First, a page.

Navigating the Sea of Life
Today’s post is the last in the series of posts about the Boston Whaler Dinghy Project. It is written by Steve with occasional comment or two by Joy. If you have missed the first two parts to the tale, please read those first so that you don’t miss anything. Click for part 1 and or part 2
Now that I had the exterior of the whaler looking brand new, it was time to work on some of the mechanical issues. I replaced the steering gears in the helm and the steering cable, but for me, the most fun aspect of the restoration came from installing new electronics and adding what I like to call “dinghy bling.” I ripped out all of the wires in the boat and started over. It was just a mess. I cut out and installed a new VHF radio and also added a new Garmin color GPS depth finder with fish finder. We especially need the depth finder as I have run aground more than once and torn up a propeller or two. The boat had a great stereo so there was no need to replace that. It has some really cool underwater lights and I added five lighted cup holders. I discovered that the speakers also had lights once I reconnected all the wires. All these lights combined are what gives the boat it’s absolutely awesome dinghy bling. If there were ever a reality television show called Pimp My Dinghy, I think I would win–no contest.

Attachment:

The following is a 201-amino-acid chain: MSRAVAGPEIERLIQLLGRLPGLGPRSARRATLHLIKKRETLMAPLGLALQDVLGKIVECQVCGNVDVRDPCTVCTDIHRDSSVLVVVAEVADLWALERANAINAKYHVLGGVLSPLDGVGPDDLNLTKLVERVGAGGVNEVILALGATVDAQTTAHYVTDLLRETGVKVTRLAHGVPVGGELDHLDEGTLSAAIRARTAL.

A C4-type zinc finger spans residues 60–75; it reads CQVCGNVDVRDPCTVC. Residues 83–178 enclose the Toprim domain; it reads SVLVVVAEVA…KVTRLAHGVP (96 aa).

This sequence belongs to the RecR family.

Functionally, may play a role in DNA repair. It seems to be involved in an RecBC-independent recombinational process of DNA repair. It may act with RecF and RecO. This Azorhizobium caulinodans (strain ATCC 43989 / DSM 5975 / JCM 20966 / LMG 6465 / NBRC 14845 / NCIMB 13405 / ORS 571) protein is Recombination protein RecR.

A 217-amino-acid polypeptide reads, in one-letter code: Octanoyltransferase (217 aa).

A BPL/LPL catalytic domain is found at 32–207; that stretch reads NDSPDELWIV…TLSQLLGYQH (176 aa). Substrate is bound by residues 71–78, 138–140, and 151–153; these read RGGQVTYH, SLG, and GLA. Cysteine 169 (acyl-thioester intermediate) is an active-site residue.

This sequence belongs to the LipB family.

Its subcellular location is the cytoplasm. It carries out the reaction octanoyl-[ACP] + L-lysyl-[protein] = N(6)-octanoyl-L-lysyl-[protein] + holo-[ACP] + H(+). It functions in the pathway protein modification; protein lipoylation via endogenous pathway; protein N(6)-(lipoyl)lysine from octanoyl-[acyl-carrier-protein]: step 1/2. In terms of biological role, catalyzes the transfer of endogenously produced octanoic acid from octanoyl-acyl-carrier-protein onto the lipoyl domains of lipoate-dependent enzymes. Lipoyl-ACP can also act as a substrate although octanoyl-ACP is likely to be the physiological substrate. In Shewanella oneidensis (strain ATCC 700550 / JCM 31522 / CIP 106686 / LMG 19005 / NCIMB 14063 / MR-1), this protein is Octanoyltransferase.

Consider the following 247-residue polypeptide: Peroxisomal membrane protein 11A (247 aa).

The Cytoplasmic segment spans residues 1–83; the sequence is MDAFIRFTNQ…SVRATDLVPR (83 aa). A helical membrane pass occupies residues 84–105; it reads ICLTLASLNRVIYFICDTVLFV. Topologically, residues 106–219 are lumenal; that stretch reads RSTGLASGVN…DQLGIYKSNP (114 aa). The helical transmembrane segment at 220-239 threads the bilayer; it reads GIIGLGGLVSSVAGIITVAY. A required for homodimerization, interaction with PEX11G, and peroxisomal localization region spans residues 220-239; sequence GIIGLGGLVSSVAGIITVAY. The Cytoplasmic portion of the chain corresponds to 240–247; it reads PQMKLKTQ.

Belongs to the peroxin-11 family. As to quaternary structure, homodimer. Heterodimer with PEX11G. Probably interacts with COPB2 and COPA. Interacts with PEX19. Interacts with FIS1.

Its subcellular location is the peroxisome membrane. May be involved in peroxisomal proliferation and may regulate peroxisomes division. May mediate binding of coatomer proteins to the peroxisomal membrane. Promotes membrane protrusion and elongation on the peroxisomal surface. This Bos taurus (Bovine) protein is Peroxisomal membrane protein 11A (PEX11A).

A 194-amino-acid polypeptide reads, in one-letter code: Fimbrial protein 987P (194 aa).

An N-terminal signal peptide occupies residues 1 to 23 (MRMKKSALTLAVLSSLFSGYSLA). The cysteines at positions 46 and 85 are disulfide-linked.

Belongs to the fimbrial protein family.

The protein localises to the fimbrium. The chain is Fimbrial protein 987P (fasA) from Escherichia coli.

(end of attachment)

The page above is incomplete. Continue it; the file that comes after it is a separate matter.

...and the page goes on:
The dinghy sits in a cradle when it is not in the water. The cradle can be located on the foredeck like on many sport fishing boats. It can be also be located on the stern of the boat on the swim platform. The cradle for the dinghy on Meandering Joy is on the fly bridge. We have a small crane called a davit which raises and lowers the dinghy. Cradles are typically made to conform to the exact hull design of the specific dinghy model and make. Most cradle manufacturers are located in Ft. Lauderdale and want either the cad drawings of the hull or the boat itself to design a cradle that fits the dinghy exactly. I did not want to take the dinghy to Fort Lauderdale to have a cradle built. Fortunately, one call to Boston Whaler got me drawings for my 17-year-old dinghy. UMT Marine in Ft Lauderdale made the new cradle and our dingy sits on it perfectly.
The final upgrade required was to the davit. Our davit (or crane) made by Nautical Structures was designed to lift a boat weighing 800 pounds or less which is about what the new dinghy weighs. However, the davit struggled to lift the new dinghy. I bought and installed a 1000 pound upgrade kit from Nautical Structures. The steel cable had started to fray and the sharp points had begun to stick out like briars which made for painful experience. We replaced the steel cable with a new age rope called Dynema. The Dynema rope is not much larger in diameter than the 1/4 inch steel cable but has a lift capacity of over 8,000 pounds. It also has UV inhibitor and has a useful life of 10 years.
The last step was to register and title the boat in Florida just like Meandering Joy. The tax differentials in boat ownership between Florida and Georgia made it an easy decision to go to Florida. We only keep the boat in Georgia about 4 months of the year for hurricane season. The rest of the year we are in Florida or the Bahamas.
Steve & Joy